Confessions of a custom mechanical keyboard obsessive

I was in the market for a new mechanical keyboard a few years ago, and during my research I stumbled on the custom mechanical keyboard community. Mech enthusiasts are consumed by custom boards with unusual layouts, exotic switches, and fancy keycaps—and they'll often spend ludicrous amounts of money on things you or I might consider silly… at first. This is a niche hobby that can hook you, and once it does, won't let go. 

Before I knew it, I'd spent nearly $1,000 on multiple boards and keysets, started modifying switches, and even picked up soldering again to build my own keyboards. The high cost started to seem less obscene as I realized I could create a board that was perfectly tailored to my needs.

Like all life's great pursuits, an obsession with custom mechanical keyboards begins when you first see something unspeakably beautiful—it's love at first sight, and you think, "How can I get one of those?" The answer, unfortunately, is complicated and often expensive. I've gotten deep into this community in recent years, so allow me to give you a window into my madness and explain why something as simple as a keyboard can become so addictive.

Keysets: the gateway drug

When you buy a mechanical keyboard, you usually have your choice of black keycaps or slightly different black keycaps. If you're lucky, white or gray might be an option. I spoke to several members of the mech community who said it was a fancy set of keycaps that first sparked their interest. You may never have thought something as mundane as keycaps could look beautiful, but there are some truly stunning sets out there.

The keycaps that come with mainstream boards are made from thin ABS plastic with lasered legends (ie the text on the keys) that discolor and wear off over time. Most custom sets are produced in thick double-shot ABS plastic, meaning the legends are a completely different plastic mould. The legends look crisp and they never wear out. This allows for some beautiful color combos as well.

A double-shot ABS key.

There are also PBT plastic caps with dye sublimation printing. That means the color is embedded in the highly durable plastic so it'll never wear off, but dye sub doesn't work with as many colors.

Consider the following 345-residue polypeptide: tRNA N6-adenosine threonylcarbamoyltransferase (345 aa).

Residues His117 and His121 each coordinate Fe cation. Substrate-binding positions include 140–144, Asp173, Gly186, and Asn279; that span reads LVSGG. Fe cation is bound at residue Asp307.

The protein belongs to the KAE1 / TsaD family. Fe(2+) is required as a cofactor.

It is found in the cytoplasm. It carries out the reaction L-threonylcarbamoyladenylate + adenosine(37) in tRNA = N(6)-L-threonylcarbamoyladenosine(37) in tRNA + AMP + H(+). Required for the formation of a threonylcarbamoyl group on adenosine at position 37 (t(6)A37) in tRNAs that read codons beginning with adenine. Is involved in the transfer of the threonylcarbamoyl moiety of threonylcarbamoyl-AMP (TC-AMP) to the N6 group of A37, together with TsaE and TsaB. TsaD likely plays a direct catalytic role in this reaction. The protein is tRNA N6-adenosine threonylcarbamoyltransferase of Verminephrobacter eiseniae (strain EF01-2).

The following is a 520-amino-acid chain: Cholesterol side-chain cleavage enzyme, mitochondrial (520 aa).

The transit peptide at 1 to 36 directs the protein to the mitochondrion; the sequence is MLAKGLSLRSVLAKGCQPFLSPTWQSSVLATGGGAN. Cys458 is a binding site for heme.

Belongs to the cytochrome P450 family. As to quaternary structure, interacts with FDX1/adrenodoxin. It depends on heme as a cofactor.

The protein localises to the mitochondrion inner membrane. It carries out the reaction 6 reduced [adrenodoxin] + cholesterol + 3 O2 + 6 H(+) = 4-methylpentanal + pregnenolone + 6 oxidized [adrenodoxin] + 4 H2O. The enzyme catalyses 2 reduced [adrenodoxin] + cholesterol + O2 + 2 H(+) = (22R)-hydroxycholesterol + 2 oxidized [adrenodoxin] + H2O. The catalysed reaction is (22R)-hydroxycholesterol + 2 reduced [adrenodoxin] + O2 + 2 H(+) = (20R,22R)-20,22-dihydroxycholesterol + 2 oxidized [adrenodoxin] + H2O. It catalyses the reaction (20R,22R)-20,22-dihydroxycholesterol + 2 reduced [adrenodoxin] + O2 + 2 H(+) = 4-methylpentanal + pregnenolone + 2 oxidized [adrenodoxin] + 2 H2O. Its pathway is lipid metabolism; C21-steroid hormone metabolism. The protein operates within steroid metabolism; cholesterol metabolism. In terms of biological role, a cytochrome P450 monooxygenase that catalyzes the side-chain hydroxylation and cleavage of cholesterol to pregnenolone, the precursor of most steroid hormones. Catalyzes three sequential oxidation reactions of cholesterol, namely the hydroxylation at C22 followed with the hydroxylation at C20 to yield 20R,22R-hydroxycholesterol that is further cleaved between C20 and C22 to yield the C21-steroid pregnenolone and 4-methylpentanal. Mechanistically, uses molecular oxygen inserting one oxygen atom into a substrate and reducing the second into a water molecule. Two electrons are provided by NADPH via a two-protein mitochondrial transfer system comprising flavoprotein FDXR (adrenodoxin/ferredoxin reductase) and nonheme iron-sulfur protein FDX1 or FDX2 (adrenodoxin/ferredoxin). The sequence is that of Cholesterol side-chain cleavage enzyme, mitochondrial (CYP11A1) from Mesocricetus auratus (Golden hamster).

To see why these sets are appealing, you need only look at them. Some of the most popular are Carbon, Granite, and Hyperfuse. Those three are also in different profiles (keycap shapes).

Carbon SA keys

Carbon is SA, which mimics tall retro keycaps from decades ago. Granite is in a flat uniform profile called DSA. Meanwhile, Hyperfuse is Cherry profile, which is similar to the OEM caps on mainstream boards, but lower and made with much thicker plastic. The experience of typing on different materials and profiles can be remarkably distinct. With a little experimentation, you can find a keycap set that's a joy to type on. The right keycaps can even improve your accuracy and comfort.

There's an incredible variety of keycaps out there, but the problem is actually buying them. Very few sets can just be purchased outright. This is where a burgeoning obsession with mechs hits its first roadblock—the group buy. Because custom sets are produced in small batches of a few hundred or (maybe) a few thousand, you often have to join a group buy and wait months for production to be completed (Massdrop runs a lot of them right now).

Sets that are in group buys now might not ship until 2018. They won't be cheap, either. You're looking at between $75 and $250 for a set, depending on what's included.

Granite DSA keys

If that sounds crazy, get a load of this: the scarcity of popular keysets drives up the value for resellers. If you wanted to buy a set of Carbon SA right now, you'd probably spend $300-400. That's if you could find someone willing to part with it. I spoke to well-known keyset designer MiTo, who cited this as one of his least favorite things about the keyboard community. "I believe the manufacturing options for doubleshot keycaps are very limited right now and as a result the community has limited options when it comes to availability for popular old and new keycap sets designs," he said.